"It's going to be like a basketball game," Missouri offensive lineman Rob Droege said. "Whoever has the last shot wins."
Tech comes in with the nation's most potent offense, with quarterback B.J. Symons leading the nation in eight categories, including 500.9 passing yards per game. To give a little perspective, Missouri averages only 370.7 yards of total offense a game. Five Red Raiders have had at least one 100-yard receiving day, whereas Missouri is still looking for its first.
"It's pretty staggering what they do on offense," Missouri coach Gary Pinkel said. "They are very impressive. Symons is probably playing as good as any quarterback I've ever seen."
Tech's offense revolves around coach Mike Leach's system of throwing short and then running long after the catch, which Cliff Kingsbury perfected last season. With Symons, though, the team takes a few more risks, and those risks have led to great rewards.
With Kingsbury leaving after his senior year, many thought the Tech offense would have a down year, but then again, those people didn't know who B.J. Symons was. That is, other than Leach.
"He told me last year that his backup quarterback was as good as Kingsbury," Pinkel said. "And guess what? I'll believe everything he says now because this guy's good."
As for the Missouri players, though, Symons was a mystery coming into the season. Most hadn't even heard of him.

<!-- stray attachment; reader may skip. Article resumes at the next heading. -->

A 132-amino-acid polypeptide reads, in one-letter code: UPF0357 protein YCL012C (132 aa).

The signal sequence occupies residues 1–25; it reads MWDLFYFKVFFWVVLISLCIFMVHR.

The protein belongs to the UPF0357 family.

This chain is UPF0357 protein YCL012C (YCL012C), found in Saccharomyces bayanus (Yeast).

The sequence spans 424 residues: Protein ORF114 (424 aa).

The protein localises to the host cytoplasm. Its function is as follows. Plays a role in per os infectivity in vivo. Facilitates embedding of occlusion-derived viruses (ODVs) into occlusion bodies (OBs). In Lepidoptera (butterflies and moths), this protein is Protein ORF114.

"Nah," free safety Nino Williams said. "It was the Kingsbury show."
But he's not a mystery anymore.
"Most definitely," Williams said. "Who hasn't seen SportsCenter when the man, what, four games he throws over 2,000 yards? That's brilliant. He's one of the top football players in the Big 12 offensively."
That's quite the understatement, because Symons has been dazzling the whole nation with his abilities. But just because the Tech offense is so great doesn't mean the Red Raiders aren't beatable. They enter Saturday's game 5-2 and 2-1 in the Big 12, with a nonconference loss to North Carolina State and last week's 51-49 loss to Oklahoma State.
Perhaps because its offense strikes so quickly, the Tech defense has spent a lot of time on the field and has given up 490.4 yards and 33.1 points a game. If a team can hold the offense down for maybe only a quarter or a half, the Red Raiders are susceptible to defeat. But that's asking for quite a lot, especially for an MU offense who has yet to put up 500 yards in a conference game.
Missouri's offense has been making some strides lately, although the second half against Oklahoma. Perhaps most notable, Missouri's tight ends have caught ten more passes already than they did all of last season.
But when it comes down to it, the offense has to keep Missouri in this game just as much as the defense. Tech is going to get its yards. Missouri big questions this week is how it will respond. One more win makes the Tigers bowl-eligible for the first time since 1998.
"Against these guys, you can't afford to not score," Droege said.